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Corvair Concept Cars

Updated on May 13, 2010
1962 Monza SS
1962 Monza SS
1962 Super Spyder
1962 Super Spyder
1963 GT
1963 GT

 There are many theories today about why the Chevrolet Corvair, America's first and only air-cooled rear engine car, died in 1969. Many blame Ralph Nader and his book released in 1965, others attribute it to the Ford Mustang and Falcon. The Mustang took the competitive edge away while the Falcon took away the economy aspects. Yet, Corvair is more technically advanced than either Ford and its own successor, the Camaro.

Behind the scenes, as the Corvair sold to millions, engineers continued to create and play with potential production cars called "concept cars". The first of them for the Corvair appeared in 1961 the Sebring Spyder, which contained a two seat compartment with a shorter wheelbase. The 1962 Super Spyder was much more radical and did not look like a production model. It had a very short 93 inch wheelbase and a stock 150hp turbo engine. It looked and moved like a race car. It was a two seater.

In 1962 and 63, Corvair designers toyed with another version, the Corvair Monza GT and SS. These cars were your "mako" design that you would see in the 1968 Corvette production cars, but in 1963, when debuted to the public, stole the show. Both had a fiberglass body with disc brakes. They were bumperless. The Monza SS wheelbase was only 88 inches (20 inches less than the production model). The SS model used the four carb 140 hp engine, the GT used the two carb 110 hp motor. The code name for both cars was XP-797.

Of the two, the SS model almost became a Corvair production model and could have been a huge success as it would have been one year before the Mustang appeared. Instead, Chevy redesigned the Corvair in many ways for the 1965-69 model. It was popular in 1965-66, selling well but not well enough for Chevy to release the SS model in 1967 ( a strictly two seater). Instead, the Camaro arrived to compete with the Mustang.

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    • profile image

      e-news 

      7 years ago

      very good :)

    • perrya profile imageAUTHOR

      perrya 

      8 years ago

      One can see the corvette in them for sure!

    • profile image

      riyan 

      8 years ago

      Wow what can i say classic sexy!!

      http://carandengines.blogspot.

    • kschang profile image

      kschang 

      8 years ago from San Francisco, CA, USA

      It looks like a hybrid between a 911 and a '57 Chevy. :D

    • perrya profile imageAUTHOR

      perrya 

      8 years ago

      Yes, the Porsche, in 1955, and VW was the reason for the Corvair. Chevy even hired German techies and industry to design and train American workers in 1957-58 at their totally new plant built for the car. They used German technology and know-how but the corvair design and engine was American. The first corvair were in production in late 1959. In 1965, the car body was totally redesigned (thank god!)making it a timeless design which still is eye catching ( I know, I have two of them and everywhere I drive, people look).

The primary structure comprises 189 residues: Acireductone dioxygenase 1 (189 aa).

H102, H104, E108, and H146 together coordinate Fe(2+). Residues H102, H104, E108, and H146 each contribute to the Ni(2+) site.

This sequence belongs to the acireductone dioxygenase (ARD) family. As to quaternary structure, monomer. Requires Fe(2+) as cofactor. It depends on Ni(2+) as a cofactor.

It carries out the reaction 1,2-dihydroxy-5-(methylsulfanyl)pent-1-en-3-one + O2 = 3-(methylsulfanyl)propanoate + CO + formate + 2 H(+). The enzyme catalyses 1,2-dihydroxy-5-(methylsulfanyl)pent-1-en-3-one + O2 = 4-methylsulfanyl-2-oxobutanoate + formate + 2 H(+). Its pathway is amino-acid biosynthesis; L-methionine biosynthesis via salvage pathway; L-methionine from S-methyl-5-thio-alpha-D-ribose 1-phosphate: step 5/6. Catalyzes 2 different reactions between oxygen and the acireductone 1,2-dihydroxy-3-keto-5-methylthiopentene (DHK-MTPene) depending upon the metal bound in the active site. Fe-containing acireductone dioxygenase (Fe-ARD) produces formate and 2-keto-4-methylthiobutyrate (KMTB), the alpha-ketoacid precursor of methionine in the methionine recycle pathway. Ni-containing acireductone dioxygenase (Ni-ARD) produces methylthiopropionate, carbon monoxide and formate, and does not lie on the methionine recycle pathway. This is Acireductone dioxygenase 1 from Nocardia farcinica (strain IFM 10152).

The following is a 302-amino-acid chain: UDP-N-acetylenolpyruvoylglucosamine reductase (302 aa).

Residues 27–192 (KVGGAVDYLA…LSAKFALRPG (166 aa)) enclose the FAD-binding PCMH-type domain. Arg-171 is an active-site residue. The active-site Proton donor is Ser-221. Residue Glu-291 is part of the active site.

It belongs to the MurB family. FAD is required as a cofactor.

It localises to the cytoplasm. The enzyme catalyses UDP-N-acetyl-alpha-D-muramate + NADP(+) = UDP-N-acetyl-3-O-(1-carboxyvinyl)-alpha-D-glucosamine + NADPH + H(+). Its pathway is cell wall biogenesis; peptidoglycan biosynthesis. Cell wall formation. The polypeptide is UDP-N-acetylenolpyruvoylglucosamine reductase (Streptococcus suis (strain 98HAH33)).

• kschang profile image

      kschang 

      8 years ago from San Francisco, CA, USA

      Any possibility that the Corvair was "inspired" by the Porsche 911, which began US sales in 1965? It is rear-engined air-cooled as well, and a bit hard to handle, being so different from the usual front-engine/rear-wheel-drive models US audience is so used to.

    • perrya profile imageAUTHOR

      perrya 

      8 years ago

      Depends, if the car was pre 1965, maybe, under certain conditions, if 1965 or later, not the car at all, either the driver or road conditions.

    • rdcast profile image

      rdcast 

      8 years ago from God's Green Earth

      In 1968, my dad gave my oldest sister Karen a Corvair for graduation and for the rest of his life, if you cared to ask him about Ralph Nader's book "Unsafe At Any Speed", he'd no doubt wax bitter with vehement accusations how Nader ruined a perfectly good car. Thinking back, it's hilarious to me how my dad loved driving that car himself. Dad was about the safest driver I've ever seen. In fact, he never had an accident except for the two he had will driving that Corvair. It simply spun out of control, once into a field and the other time, off the Chincoteague causeway into the marsh. The fact is. Without him ever facing the fact, that car WAS unsafe at any speed.

    • perrya profile imageAUTHOR

      perrya 

      8 years ago

      I agree. I have 66 corsa convertible and a 67 Monza coupe.

    • nicomp profile image

      nicomp really 

      8 years ago from Ohio, USA

      I loved all my Corvairs; I had a 65 110 and 2 66 Turbos. I wish I'd kept them all.

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